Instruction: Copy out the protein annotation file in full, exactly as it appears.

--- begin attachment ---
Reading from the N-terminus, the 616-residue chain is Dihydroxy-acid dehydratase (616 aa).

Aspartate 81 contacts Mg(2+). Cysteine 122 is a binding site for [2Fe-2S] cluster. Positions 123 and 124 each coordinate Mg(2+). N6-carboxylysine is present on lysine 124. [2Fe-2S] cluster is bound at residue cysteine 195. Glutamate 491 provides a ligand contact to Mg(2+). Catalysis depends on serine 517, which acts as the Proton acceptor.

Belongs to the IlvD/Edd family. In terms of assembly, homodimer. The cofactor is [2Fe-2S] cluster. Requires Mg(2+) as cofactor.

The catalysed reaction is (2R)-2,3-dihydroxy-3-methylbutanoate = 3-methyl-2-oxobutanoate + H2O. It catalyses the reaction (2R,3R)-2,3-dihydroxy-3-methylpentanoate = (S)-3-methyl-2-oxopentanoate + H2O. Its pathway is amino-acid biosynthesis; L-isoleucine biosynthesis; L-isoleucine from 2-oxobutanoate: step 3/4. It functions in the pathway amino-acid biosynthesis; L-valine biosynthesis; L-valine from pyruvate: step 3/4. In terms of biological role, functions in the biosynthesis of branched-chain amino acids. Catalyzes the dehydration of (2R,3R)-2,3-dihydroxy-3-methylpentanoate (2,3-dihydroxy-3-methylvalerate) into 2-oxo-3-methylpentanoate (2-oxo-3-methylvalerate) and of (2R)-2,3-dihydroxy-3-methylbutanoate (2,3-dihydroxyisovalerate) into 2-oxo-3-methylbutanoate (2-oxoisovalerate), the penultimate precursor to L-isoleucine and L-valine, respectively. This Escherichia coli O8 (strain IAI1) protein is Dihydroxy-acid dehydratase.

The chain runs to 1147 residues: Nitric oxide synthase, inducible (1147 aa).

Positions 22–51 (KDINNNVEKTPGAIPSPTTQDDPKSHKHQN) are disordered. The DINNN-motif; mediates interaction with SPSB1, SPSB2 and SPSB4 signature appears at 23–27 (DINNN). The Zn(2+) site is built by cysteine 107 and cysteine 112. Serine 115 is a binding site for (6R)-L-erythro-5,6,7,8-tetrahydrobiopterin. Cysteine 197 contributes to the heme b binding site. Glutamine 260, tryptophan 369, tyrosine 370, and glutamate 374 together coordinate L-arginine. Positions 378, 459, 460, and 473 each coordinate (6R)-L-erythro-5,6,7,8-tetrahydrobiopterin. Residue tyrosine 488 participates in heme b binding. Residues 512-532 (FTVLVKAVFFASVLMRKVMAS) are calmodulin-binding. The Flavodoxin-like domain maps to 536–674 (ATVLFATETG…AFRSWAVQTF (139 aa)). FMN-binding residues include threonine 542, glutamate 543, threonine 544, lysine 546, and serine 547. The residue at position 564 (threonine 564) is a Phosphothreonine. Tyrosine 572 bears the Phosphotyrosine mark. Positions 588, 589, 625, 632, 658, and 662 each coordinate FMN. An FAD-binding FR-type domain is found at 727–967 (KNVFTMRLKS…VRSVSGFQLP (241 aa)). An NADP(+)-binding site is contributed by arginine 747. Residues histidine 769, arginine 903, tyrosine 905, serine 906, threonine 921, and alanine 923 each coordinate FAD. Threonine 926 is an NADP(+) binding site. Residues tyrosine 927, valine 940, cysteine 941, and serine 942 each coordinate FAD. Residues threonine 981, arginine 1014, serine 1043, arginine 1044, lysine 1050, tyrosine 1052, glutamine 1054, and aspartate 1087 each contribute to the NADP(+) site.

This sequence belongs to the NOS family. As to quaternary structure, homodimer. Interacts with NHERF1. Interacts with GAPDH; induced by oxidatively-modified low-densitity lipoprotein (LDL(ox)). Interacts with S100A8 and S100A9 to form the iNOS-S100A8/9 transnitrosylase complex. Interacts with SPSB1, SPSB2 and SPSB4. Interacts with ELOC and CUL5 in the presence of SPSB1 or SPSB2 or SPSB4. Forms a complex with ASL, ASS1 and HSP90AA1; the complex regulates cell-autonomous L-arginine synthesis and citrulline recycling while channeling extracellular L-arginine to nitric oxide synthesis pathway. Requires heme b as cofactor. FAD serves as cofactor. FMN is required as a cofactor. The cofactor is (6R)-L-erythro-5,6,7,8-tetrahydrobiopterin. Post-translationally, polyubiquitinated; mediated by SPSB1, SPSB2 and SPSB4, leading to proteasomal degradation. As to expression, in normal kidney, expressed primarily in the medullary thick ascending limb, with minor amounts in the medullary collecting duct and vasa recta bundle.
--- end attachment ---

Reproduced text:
Reading from the N-terminus, the 616-residue chain is Dihydroxy-acid dehydratase (616 aa).

Aspartate 81 contacts Mg(2+). Cysteine 122 is a binding site for [2Fe-2S] cluster. Positions 123 and 124 each coordinate Mg(2+). N6-carboxylysine is present on lysine 124. [2Fe-2S] cluster is bound at residue cysteine 195. Glutamate 491 provides a ligand contact to Mg(2+). Catalysis depends on serine 517, which acts as the Proton acceptor.

Belongs to the IlvD/Edd family. In terms of assembly, homodimer. The cofactor is [2Fe-2S] cluster. Requires Mg(2+) as cofactor.

The catalysed reaction is (2R)-2,3-dihydroxy-3-methylbutanoate = 3-methyl-2-oxobutanoate + H2O. It catalyses the reaction (2R,3R)-2,3-dihydroxy-3-methylpentanoate = (S)-3-methyl-2-oxopentanoate + H2O. Its pathway is amino-acid biosynthesis; L-isoleucine biosynthesis; L-isoleucine from 2-oxobutanoate: step 3/4. It functions in the pathway amino-acid biosynthesis; L-valine biosynthesis; L-valine from pyruvate: step 3/4. In terms of biological role, functions in the biosynthesis of branched-chain amino acids. Catalyzes the dehydration of (2R,3R)-2,3-dihydroxy-3-methylpentanoate (2,3-dihydroxy-3-methylvalerate) into 2-oxo-3-methylpentanoate (2-oxo-3-methylvalerate) and of (2R)-2,3-dihydroxy-3-methylbutanoate (2,3-dihydroxyisovalerate) into 2-oxo-3-methylbutanoate (2-oxoisovalerate), the penultimate precursor to L-isoleucine and L-valine, respectively. This Escherichia coli O8 (strain IAI1) protein is Dihydroxy-acid dehydratase.

The chain runs to 1147 residues: Nitric oxide synthase, inducible (1147 aa).

Positions 22–51 (KDINNNVEKTPGAIPSPTTQDDPKSHKHQN) are disordered. The DINNN-motif; mediates interaction with SPSB1, SPSB2 and SPSB4 signature appears at 23–27 (DINNN). The Zn(2+) site is built by cysteine 107 and cysteine 112. Serine 115 is a binding site for (6R)-L-erythro-5,6,7,8-tetrahydrobiopterin. Cysteine 197 contributes to the heme b binding site. Glutamine 260, tryptophan 369, tyrosine 370, and glutamate 374 together coordinate L-arginine. Positions 378, 459, 460, and 473 each coordinate (6R)-L-erythro-5,6,7,8-tetrahydrobiopterin. Residue tyrosine 488 participates in heme b binding. Residues 512-532 (FTVLVKAVFFASVLMRKVMAS) are calmodulin-binding. The Flavodoxin-like domain maps to 536–674 (ATVLFATETG…AFRSWAVQTF (139 aa)). FMN-binding residues include threonine 542, glutamate 543, threonine 544, lysine 546, and serine 547. The residue at position 564 (threonine 564) is a Phosphothreonine. Tyrosine 572 bears the Phosphotyrosine mark. Positions 588, 589, 625, 632, 658, and 662 each coordinate FMN. An FAD-binding FR-type domain is found at 727–967 (KNVFTMRLKS…VRSVSGFQLP (241 aa)). An NADP(+)-binding site is contributed by arginine 747. Residues histidine 769, arginine 903, tyrosine 905, serine 906, threonine 921, and alanine 923 each coordinate FAD. Threonine 926 is an NADP(+) binding site. Residues tyrosine 927, valine 940, cysteine 941, and serine 942 each coordinate FAD. Residues threonine 981, arginine 1014, serine 1043, arginine 1044, lysine 1050, tyrosine 1052, glutamine 1054, and aspartate 1087 each contribute to the NADP(+) site.

This sequence belongs to the NOS family. As to quaternary structure, homodimer. Interacts with NHERF1. Interacts with GAPDH; induced by oxidatively-modified low-densitity lipoprotein (LDL(ox)). Interacts with S100A8 and S100A9 to form the iNOS-S100A8/9 transnitrosylase complex. Interacts with SPSB1, SPSB2 and SPSB4. Interacts with ELOC and CUL5 in the presence of SPSB1 or SPSB2 or SPSB4. Forms a complex with ASL, ASS1 and HSP90AA1; the complex regulates cell-autonomous L-arginine synthesis and citrulline recycling while channeling extracellular L-arginine to nitric oxide synthesis pathway. Requires heme b as cofactor. FAD serves as cofactor. FMN is required as a cofactor. The cofactor is (6R)-L-erythro-5,6,7,8-tetrahydrobiopterin. Post-translationally, polyubiquitinated; mediated by SPSB1, SPSB2 and SPSB4, leading to proteasomal degradation. As to expression, in normal kidney, expressed primarily in the medullary thick ascending limb, with minor amounts in the medullary collecting duct and vasa recta bundle.